Like many parents, we weren’t prepared for the day Brayden was born. We’d chosen that weekend to move and, generally speaking, I don’t think any first time parent is prepared until they are holding their beautiful baby in their arms. It’s like a switch flips and you want nothing more than to protect and love them. The amount of love that instantly grows is immeasurable; we were on cloud nine. So when the pediatrician stopped by for a routine visit, we didn’t think much of it. All of the tests done while I was pregnant came back perfect, why would anything change now. And then she told us that Brayden had Aortic Valve Stenosis (AVS). In an instant, it felt like all of the air had been sucked out of the room.

The next month, we were living under water. Shuttling our innocent little bundle to doctors for echocardiograms, researching AVS and trying to make sense of what was happening. And then, the day before Brayden turned one month old, the decision was made that doctors would need to intervene and do a balloon procedure on Brayden’s tiny, baby heart. We were to report to the hospital the next day at 6am.

This is when we met Dr. Hijazi. We weren’t scheduled to see him, but another doctor working at a different hospital. But a family friend recommended Dr. Hijazi, claiming he was the best of the best. After a quick online search, we were sold. He is an expert in his field and his accolades endless. My husband, Mike, called Dr. Hijazi’s office to explain our situation and Dr. Hijazi immediately called back. Though he was scheduled to leave town, and had never met Brayden, he agreed to meet with us. He said that if he agreed the procedure needed to be done, he would stay and do it. At the same time, I was speaking with our insurance agency. Not only was Dr. Hijazi out of network but, our insurance agency had dropped Brayden from our plan that day due to a system glitch. At the 11th hour, the glitch was corrected and we were told the costs would be a maximum of $5,000. At this point, costs didn’t matter. We would have sold our souls to make this procedure happen.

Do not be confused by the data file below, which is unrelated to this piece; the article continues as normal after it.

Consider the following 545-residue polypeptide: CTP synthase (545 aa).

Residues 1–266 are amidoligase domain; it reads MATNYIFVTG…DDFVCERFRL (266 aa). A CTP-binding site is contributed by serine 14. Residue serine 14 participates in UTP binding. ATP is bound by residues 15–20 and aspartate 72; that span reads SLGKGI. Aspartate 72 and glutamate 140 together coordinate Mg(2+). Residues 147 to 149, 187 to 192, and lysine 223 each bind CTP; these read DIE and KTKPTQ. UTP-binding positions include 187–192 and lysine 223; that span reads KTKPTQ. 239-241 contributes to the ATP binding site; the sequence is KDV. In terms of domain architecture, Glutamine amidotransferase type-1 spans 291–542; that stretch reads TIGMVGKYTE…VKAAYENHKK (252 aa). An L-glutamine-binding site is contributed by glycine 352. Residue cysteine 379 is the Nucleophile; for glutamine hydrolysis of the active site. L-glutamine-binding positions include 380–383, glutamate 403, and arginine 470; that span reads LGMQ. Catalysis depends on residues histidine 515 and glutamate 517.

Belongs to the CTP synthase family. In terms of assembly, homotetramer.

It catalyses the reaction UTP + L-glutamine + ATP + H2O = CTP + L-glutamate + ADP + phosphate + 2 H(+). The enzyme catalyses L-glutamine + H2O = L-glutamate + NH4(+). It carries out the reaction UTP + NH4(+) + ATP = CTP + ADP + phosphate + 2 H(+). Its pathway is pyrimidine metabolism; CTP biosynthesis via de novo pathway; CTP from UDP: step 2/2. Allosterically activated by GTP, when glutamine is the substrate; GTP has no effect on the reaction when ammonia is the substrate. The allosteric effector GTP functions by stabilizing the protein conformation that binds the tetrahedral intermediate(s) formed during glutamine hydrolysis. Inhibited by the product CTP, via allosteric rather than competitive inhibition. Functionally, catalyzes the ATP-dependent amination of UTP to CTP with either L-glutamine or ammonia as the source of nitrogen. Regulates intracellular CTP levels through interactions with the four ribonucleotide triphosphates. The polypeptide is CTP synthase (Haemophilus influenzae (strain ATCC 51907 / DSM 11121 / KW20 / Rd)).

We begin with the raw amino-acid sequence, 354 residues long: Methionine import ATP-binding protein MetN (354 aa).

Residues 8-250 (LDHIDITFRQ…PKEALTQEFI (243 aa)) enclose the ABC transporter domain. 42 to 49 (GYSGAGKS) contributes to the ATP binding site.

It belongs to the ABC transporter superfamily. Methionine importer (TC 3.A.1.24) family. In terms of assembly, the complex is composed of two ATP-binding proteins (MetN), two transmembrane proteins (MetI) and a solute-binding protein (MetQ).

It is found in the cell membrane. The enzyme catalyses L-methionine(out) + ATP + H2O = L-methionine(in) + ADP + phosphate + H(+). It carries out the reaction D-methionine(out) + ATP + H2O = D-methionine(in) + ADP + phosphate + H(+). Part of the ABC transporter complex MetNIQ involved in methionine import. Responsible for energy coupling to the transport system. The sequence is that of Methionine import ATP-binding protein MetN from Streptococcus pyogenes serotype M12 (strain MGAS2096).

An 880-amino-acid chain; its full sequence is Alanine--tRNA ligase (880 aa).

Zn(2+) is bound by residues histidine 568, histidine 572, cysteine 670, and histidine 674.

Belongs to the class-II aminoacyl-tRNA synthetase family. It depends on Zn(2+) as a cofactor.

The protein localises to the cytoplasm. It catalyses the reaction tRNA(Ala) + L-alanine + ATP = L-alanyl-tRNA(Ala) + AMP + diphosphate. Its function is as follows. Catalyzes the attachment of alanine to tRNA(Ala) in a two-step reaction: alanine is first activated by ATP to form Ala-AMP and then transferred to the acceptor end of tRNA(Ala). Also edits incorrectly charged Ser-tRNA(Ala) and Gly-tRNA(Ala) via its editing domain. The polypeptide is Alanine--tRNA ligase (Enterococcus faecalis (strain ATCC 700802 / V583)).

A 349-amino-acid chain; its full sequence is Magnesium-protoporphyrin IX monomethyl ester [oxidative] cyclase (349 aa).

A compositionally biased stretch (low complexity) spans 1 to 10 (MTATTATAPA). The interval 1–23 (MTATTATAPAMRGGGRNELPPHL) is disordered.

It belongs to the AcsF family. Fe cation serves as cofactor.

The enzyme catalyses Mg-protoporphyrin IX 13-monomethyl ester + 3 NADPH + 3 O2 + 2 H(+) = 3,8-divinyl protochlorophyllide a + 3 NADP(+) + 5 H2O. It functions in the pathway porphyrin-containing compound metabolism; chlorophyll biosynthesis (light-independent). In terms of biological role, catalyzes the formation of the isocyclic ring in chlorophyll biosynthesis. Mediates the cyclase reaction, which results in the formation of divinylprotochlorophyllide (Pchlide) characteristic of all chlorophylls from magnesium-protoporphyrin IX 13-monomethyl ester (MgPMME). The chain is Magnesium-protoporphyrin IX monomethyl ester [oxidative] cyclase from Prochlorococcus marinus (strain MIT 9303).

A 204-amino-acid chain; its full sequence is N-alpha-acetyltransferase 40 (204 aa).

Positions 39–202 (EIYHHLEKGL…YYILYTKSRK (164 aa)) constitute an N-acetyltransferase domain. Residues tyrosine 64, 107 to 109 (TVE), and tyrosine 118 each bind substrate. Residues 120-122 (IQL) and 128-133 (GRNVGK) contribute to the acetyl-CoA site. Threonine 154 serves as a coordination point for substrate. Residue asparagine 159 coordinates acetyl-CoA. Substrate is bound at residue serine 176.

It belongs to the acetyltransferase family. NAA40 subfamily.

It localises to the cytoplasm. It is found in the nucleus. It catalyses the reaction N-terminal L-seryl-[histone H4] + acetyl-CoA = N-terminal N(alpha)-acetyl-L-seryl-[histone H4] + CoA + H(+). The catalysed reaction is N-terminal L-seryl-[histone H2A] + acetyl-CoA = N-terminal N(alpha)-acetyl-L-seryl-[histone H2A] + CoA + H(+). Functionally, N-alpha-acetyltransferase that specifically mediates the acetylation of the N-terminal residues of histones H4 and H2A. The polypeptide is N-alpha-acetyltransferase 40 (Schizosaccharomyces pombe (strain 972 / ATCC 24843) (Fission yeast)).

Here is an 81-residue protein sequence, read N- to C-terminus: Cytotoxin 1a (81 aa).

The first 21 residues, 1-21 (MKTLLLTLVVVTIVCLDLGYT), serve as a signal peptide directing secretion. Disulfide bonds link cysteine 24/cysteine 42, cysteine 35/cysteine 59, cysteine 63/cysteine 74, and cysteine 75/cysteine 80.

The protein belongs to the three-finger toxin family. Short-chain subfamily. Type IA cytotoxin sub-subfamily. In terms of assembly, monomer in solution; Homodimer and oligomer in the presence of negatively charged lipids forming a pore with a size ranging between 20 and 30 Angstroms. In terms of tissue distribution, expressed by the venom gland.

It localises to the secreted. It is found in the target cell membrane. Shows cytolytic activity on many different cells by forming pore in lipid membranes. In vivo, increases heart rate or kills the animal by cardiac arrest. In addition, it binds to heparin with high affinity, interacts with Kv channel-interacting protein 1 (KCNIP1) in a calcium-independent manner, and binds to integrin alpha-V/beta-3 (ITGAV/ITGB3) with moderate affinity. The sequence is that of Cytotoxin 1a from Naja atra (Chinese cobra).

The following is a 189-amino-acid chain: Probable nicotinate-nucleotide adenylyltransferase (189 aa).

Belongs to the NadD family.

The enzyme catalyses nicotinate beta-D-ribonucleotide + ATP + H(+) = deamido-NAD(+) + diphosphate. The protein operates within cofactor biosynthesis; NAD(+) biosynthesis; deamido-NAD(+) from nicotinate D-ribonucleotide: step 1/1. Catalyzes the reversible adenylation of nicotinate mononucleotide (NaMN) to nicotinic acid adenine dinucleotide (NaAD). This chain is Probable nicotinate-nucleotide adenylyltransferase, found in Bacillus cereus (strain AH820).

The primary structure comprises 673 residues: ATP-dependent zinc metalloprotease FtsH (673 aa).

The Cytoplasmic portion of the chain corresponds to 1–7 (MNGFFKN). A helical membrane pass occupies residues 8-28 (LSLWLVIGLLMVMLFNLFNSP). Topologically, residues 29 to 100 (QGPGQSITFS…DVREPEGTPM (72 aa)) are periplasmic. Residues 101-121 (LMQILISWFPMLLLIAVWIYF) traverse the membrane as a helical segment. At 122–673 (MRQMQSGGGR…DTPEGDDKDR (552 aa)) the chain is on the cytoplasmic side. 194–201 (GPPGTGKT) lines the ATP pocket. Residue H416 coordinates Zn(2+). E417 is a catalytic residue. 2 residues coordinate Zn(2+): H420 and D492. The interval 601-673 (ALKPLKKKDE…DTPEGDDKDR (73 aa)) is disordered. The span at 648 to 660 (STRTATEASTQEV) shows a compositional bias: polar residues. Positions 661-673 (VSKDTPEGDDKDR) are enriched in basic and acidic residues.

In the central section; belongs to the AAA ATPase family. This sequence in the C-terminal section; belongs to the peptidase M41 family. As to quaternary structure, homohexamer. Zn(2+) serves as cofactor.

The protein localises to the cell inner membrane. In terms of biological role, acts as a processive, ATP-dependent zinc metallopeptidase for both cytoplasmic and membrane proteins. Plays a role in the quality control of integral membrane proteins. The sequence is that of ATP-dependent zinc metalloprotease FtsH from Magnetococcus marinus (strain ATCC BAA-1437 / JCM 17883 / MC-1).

The morning at the medical center is a blur. I was a mess; Mike was holding it together (one of us had to). But once we spoke with Dr. Hijazi it somehow seemed a bit better. Mike was shocked at my lack of worry once we left Brayden in his capable hands. In my mind, this guy was the cream of the crop. And not only is he extremely talented, he is personable, understanding and for some reason I trusted him. After three hours of pacing the floors, we met Dr. Hijazi in the hall and he smiled immediately. I broke down in tears again, this time out of relief. He said the procedure was extremely successful and Brayden was recovering well. It was like the weight of the world had been lifted from our shoulders.brayden

Since the procedure, Brayden continues to grow strong and is living a normal life like any other kid. He’s met or exceeded every milestone outlined for his age and has a great personality. But while Brayden’s heart is healthy, we still have fears for the future. Brayden will need another balloon at some point, as well as open-heart surgery to replace his valve. How will we explain this to him as he gets older, how do we push our fears aside and focus on our healthy little boy? We were also left with a mountain of bills from our insurance company that far exceeded the original amount discussed. Thankfully, Mike’s father made it his personal mission to negotiate those costs. And Mike’s mom is a psychologist, which has been a huge help in calming our minds.

But not everyone is as lucky as we are. Not everyone has a “simple” case like Brayden – though I see nothing simple about congenital heart disease. Not everyone’s parents like to navigate the legal/insurance system, and not everyone’s parents are able to provide the emotional support that’s needed. And that’s why we’ve created this foundation. Will it benefit my son when he needs to have his valve replaced – yes. But, I’m hoping it will also help families like ours – those just starting out and not emotionally or financially prepared for the worst-case scenario.

I still spend a lot of sleepless nights asking myself what if, and that’s when Mike reminds me that we’re doing our best. And that’s all you can do.


— Colleen Berk